received the same or higher benefits under the amended plan, a phantom value under the Prior Plan was to be calculated and compared with the value under the new plan. Pilots who were covered under the Prior Plan are entitled to benefits calculated by the more favorable method under the two plans. Letter of Agreement between Allegheny Airlines, Inc. and the Air Line Pilots at 124, Def.'s Ex. 2 at FUW5331; see also USAir Pilots' Agreement § 28(B)(1)(k) (July 9, 1992), Pls.' Ex. 4, Defs.' Ex. 14.
In 1991, USAir proposed an amendment to the new plan that would have made explicit that dividends would not be included in the calculation of benefits under the 1973 amended plan. The Air Line Pilots Association ("ALPA"), the pilots' union, initially agreed, but several pilots objected and ALPA never signed the agreement letter.
This suit revolves around the interpretation of the 1973 amended plan's language, specifically whether and in what manner dividends are to be included for the purposes of calculating the qualifying pilots' benefits. Plaintiffs argue that in light of the intent of the 1972 CBA and the 1973 amended plan to provide retirement income no less than that to which they would have been entitled under the Prior Plan, dividends should be included in the calculation of investment performance, and that the phrase "unadjusted for dividends" included in the 1973 amendment means that the S&P investment performance shall not be reduced by the amount of dividends that hypothetically would have accumulated. Otherwise, plaintiffs argue, the 1973 amended plan would have resulted in a significant loss to the pilots who had been governed by the Prior Plan and there is no evidence that this was contemplated.
Defendants assert that the plain language of the 1973 amended plan, "unadjusted for dividends," means that the fund is to be evaluated on the basis of the market value of the S&P Price Index and dividends are not to be included. Defendants point to evidence that purportedly shows that they have consistently interpreted the plan this way since 1973, that two independent actuarial firms came to the same conclusion, and that ALPA agrees with this interpretation.
Plaintiffs respond that ALPA's views should carry no weight because ALPA's interests are in conflict with plaintiffs' interests since the inclusion of dividends in the calculation of qualifying pilots' pensions would cost the pension fund millions of dollars and would benefit only retired pilots who are not an active part of ALPA's membership, or those few pilots who are soon to retire and who constitute a very small fraction of ALPA's membership, all at the expense of younger, active ALPA members. Plaintiffs emphasize that the retired pilots, who would be the largest beneficiaries of a favorable ruling for plaintiffs, are not actively represented by ALPA and that although at least one pilot requested that ALPA file a grievance on the pilots' behalf over this dividend issue, ALPA declined to do so. Declaration of Marvin A. Everett ("Everett Decl.") P 2 (March 18, 1996), Pls.' Ex. 34.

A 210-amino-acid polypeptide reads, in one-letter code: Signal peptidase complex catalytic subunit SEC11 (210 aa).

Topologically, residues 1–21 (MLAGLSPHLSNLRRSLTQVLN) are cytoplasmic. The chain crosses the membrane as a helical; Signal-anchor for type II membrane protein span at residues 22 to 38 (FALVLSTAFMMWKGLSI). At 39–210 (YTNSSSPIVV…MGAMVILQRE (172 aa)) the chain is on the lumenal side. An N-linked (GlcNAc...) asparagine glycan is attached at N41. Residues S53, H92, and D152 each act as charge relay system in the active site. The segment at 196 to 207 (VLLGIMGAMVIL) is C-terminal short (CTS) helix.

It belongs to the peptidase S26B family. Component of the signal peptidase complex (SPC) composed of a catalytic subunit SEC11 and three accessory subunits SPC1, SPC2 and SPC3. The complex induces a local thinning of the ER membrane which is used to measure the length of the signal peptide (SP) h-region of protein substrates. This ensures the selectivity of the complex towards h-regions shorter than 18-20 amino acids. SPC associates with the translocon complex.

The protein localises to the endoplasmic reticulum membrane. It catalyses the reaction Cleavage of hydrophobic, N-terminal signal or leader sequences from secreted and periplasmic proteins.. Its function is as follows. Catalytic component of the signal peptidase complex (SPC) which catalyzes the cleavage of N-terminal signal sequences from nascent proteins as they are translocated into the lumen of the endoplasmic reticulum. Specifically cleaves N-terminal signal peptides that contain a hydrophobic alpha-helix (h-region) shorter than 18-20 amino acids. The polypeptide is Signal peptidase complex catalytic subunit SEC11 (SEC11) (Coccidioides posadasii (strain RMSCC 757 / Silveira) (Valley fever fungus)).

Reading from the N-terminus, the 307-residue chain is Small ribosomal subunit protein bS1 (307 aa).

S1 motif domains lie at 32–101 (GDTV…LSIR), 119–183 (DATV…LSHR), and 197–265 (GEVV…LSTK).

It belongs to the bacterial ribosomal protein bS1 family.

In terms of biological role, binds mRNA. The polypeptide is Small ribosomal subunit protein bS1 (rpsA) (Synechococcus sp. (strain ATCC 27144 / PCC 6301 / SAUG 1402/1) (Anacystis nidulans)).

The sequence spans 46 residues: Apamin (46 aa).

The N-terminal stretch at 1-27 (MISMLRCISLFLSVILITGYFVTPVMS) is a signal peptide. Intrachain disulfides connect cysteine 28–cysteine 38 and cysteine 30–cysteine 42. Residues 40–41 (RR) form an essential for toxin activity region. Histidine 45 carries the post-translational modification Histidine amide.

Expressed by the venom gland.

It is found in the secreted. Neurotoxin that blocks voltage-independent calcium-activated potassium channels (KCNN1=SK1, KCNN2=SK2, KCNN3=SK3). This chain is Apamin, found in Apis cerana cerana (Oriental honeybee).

Defendants raise a number of arguments in support of their motion to dismiss or for summary judgment based on, inter alia, the applicable statutes of limitations for various claims and as to various plaintiffs, the standing of those plaintiffs who received lump sum benefits, the reasonableness of USAir's interpretation of the plan, and the Court's jurisdiction to interpret a collective bargaining agreement in view of the dispute resolution mechanism established by Congress in the Railway Labor Act. Defendants also seek attorneys' fees and costs, and plaintiffs seek further discovery under Rule 56(f), Fed. R. Civ. P. Because the Court finds the jurisdictional issue under the Railway Labor Act to be dispositive, it does not reach the other arguments.
II. THE RAILWAY LABOR ACT
Subchapter II of the Railway Labor Act, 45 U.S.C. §§ 181 et seq., governs disputes between airline carriers and their employees. Section 184 requires each carrier to establish a board of adjustment or system board to decide "disputes between an employee or group of employees and a carrier or carriers by air growing out of grievances, or out of the interpretation or application of agreements concerning rates of pay, rules, or working conditions." 45 U.S.C. § 184.
That statutory grievance procedure is "mandatory, exclusive and comprehensive." Air Line Pilots Ass'n, Int'l v. Delta Air Lines, 274 U.S. App. D.C. 181, 863 F.2d 87, 88 (D.C. Cir. 1988) (quoting Brotherhood of Locomotive Engineers v. Louisville & N.R.R., 373 U.S. 33, 10 L. Ed. 2d 172, 83 S. Ct. 1059 (1963)), cert. denied, 493 U.S. 821 (1989); see Air Line Pilots Ass'n, Int'l v. Northwest Airlines, 200 U.S. App. D.C. 219, 627 F.2d 272, 275 (D.C. Cir. 1980). The RLA's mandatory arbitration procedures apply only to issues arising out of the interpretation of the collective bargaining agreement and not to independent statutory claims under ERISA. Air Line Pilots Ass'n, Int'l v. Delta Air Lines, 863 F.2d at 91 & n.2, 93-94; Air Line Pilots Ass'n, Int'l v. Northwest Airlines, 627 F.2d at 277. Contractual "doubts about the arbitrability of issues[, however,] should be resolved in favor of coverage." Air Line Pilots Ass'n, Int'l v. Delta Air Lines, 863 F.2d at 93 (citing Northwest Airlines v. Air Line Pilots Ass'n, Int'l, 257 U.S. App. D.C. 181, 808 F.2d 76, 82 (D.C. Cir. 1987)). If a dispute is mandatorily arbitrable under the Railway Labor Act, this Court lacks jurisdiction to consider it.